The specifics in the novel color this particular social milieu and make it inhabitable for the modern reader, while the more universal emotions of fear, loneliness, and ambition transport the story beyond Princeton for a wider readership that may know nothing about Nassau Street and its environs. The book’s inadequate exploration of race, however, may limit its connection with some contemporary readers; Princeton did not admit its first students of color until the 1940s. Elsewhere in US fiction, Ralph Ellison later achieves—and evolves—this idiosyncratic collegiate world-making in his fictionalized account of the Tuskegee Institute in Invisible Man. Ellison accomplishes everything that Fitzgerald had done in This Side of Paradise but takes it much further in exploring how race informs the quest for identity and knowledge of self. Indeed, the two books share many interesting similarities: they are debut novels, they are each a Künstlerroman, they explore university life, their protagonists move to New York City, and they both ultimately reject the conventions of the capitalist industrial complex. One of the principal differences between the two books may be Ellison’s humor: Invisible Man is a very funny novel, with critics exploring how comedy works within its narrative structure, while the tone of Paradise remains serious, studious.
Still, both works serve to frame the evolution of the “college novel” from the beginning of the twentieth century to the post-World War II era, to the onset of the end of the twentieth century, when the college-application industry exploded with digital technologies like the online Common Application. Even as Princeton remained open only to white men in Fitzgerald’s era, the past century has coincided with a revolutionary change in the role college plays in the lives of US teenagers—expanding beyond the realm of wealthy men to a more representative population of US youth. Where Amory’s mother Beatrice quaintly says “we’ll let the university question take care of itself,” we see headlines in the newspapers today about bribery, fraud, and Federal investigations, all referring to teenagers applying to and fighting to get into college.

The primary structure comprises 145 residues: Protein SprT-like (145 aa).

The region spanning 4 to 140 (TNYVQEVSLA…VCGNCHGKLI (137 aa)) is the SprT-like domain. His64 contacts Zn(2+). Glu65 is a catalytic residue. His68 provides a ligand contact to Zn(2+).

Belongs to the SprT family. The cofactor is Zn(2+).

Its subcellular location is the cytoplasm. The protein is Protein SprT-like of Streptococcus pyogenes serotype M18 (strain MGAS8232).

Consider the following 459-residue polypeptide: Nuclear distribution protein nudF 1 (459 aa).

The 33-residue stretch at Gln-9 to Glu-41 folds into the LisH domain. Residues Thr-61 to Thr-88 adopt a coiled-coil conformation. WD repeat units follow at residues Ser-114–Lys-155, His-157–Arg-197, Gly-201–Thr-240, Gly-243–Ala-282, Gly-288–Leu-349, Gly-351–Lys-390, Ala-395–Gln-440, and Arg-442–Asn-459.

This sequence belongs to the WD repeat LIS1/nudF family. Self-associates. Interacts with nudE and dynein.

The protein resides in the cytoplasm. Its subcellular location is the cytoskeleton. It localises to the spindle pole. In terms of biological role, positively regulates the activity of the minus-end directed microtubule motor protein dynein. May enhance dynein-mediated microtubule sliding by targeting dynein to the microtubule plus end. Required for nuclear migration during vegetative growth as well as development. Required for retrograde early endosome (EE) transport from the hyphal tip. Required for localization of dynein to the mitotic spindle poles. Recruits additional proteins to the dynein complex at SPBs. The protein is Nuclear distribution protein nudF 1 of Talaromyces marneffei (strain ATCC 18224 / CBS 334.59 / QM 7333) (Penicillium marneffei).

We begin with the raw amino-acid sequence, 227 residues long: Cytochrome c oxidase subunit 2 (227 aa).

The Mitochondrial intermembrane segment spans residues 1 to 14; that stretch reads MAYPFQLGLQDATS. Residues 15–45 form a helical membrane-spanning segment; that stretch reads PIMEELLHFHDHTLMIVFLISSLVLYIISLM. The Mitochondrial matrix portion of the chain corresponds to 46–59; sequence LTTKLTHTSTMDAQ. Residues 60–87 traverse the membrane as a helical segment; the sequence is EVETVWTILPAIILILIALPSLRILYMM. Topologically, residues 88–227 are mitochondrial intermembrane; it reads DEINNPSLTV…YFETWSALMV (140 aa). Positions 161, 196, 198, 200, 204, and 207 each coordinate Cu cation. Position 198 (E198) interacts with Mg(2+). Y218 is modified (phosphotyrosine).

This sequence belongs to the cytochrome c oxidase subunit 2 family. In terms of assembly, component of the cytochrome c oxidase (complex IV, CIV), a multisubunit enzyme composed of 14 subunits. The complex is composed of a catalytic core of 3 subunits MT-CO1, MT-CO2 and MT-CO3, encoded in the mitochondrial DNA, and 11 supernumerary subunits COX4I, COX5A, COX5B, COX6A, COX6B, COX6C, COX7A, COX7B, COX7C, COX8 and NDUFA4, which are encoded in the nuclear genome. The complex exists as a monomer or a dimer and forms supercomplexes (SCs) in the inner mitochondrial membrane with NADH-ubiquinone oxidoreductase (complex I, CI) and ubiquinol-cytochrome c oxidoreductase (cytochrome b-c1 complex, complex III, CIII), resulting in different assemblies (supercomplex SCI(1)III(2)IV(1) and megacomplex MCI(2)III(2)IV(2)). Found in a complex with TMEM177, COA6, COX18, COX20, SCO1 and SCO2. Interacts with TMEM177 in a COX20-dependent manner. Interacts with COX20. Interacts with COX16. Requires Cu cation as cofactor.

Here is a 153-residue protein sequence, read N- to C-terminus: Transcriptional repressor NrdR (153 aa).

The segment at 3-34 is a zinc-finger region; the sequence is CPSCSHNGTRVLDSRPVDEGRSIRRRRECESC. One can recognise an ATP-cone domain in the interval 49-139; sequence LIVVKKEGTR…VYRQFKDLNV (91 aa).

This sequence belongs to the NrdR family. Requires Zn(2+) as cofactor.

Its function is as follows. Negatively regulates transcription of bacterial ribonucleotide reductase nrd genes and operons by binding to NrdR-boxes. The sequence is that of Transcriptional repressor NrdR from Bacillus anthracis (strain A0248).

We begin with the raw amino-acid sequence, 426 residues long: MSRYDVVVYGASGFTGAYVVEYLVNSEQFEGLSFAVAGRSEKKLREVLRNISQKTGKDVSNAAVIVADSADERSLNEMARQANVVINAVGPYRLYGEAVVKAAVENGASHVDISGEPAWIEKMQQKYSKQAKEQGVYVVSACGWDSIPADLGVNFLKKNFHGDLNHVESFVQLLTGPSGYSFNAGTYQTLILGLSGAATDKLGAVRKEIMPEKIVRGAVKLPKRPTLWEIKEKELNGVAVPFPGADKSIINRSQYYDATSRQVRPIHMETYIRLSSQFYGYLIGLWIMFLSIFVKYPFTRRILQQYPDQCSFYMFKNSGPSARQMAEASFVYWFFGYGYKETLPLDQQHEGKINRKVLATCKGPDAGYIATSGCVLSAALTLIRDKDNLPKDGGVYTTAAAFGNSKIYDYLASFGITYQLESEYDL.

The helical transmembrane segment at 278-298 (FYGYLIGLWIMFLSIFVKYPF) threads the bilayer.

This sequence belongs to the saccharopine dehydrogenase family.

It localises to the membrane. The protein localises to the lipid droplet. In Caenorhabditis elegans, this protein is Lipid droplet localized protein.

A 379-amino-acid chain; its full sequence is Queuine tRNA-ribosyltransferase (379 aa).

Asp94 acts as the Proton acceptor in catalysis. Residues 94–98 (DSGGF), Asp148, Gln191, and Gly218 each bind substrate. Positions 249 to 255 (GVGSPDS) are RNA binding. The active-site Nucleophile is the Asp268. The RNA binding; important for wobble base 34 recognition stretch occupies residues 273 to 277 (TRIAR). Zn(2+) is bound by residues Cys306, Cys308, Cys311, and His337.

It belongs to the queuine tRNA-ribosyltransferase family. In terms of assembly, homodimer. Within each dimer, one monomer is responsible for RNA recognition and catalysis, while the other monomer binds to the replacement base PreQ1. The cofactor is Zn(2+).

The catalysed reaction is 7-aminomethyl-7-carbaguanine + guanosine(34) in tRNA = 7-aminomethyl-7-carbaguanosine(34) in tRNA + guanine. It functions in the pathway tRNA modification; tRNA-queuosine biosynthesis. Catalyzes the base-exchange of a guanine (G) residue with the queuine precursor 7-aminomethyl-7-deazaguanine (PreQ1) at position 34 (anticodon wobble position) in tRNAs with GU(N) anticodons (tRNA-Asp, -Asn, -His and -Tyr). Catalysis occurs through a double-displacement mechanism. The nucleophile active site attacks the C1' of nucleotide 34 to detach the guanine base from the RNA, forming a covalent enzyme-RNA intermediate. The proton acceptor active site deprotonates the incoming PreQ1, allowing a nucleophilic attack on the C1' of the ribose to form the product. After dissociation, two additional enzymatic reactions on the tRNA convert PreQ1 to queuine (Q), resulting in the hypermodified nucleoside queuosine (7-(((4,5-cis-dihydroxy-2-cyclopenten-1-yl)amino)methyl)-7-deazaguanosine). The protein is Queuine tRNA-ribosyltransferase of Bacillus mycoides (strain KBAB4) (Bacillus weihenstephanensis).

After returning from World War I, Amory grows up: he moves to New York City, splits an apartment with his college roommate, gets a job writing copy, and falls in love with “the only girl in the wide world that could have held [him].” In other words, he establishes an archetype for subsequent generations of young artistic men who dream of something greater. There in New York, however, we see all the dreams from Amory’s youthful days at Princeton dashed: his friends have died in the war; his parents, too, are now dead; his mentor is dead; his wealth has evaporated; and his new job only pays him “thirty-five dollars a week—less than a good carpenter.” Amory’s experience, more than a hundred years earlier, reads with uncanny relevance to the phenomenon of millions of young millennials who have graduated from college and moved to New York City or other too-expensive cosmopolitan cities, only to fall back onto their parents’ couch.
This experience feels far more recognizable and relevant today than the decadent expatriate romance in Tender is the Night; likewise, the bootlegging extravagance of Jay Gatsby and gangster-isms of Meyer Wolfsheim seem like caricatures, cartoonish in comparison to the complex characterization of Amory Blaine who, as a “good man going wrong,” allows people to “stand around and literally warm themselves at the calories of virtue he gives off.” Amory’s precipitous decline calls to mind the moral descent of Oscar Wilde’s Dorian Gray, Goethe’s Faust, or even, looking further back, Dante’s opening gambit—“Nel mezzo del cammin di nostra vita”—in The Divine Comedy, a comparison which bears consideration if only for Fitzgerald’s choice in naming Amory’s mother after Beatrice, Dante’s ideal of celestial beauty.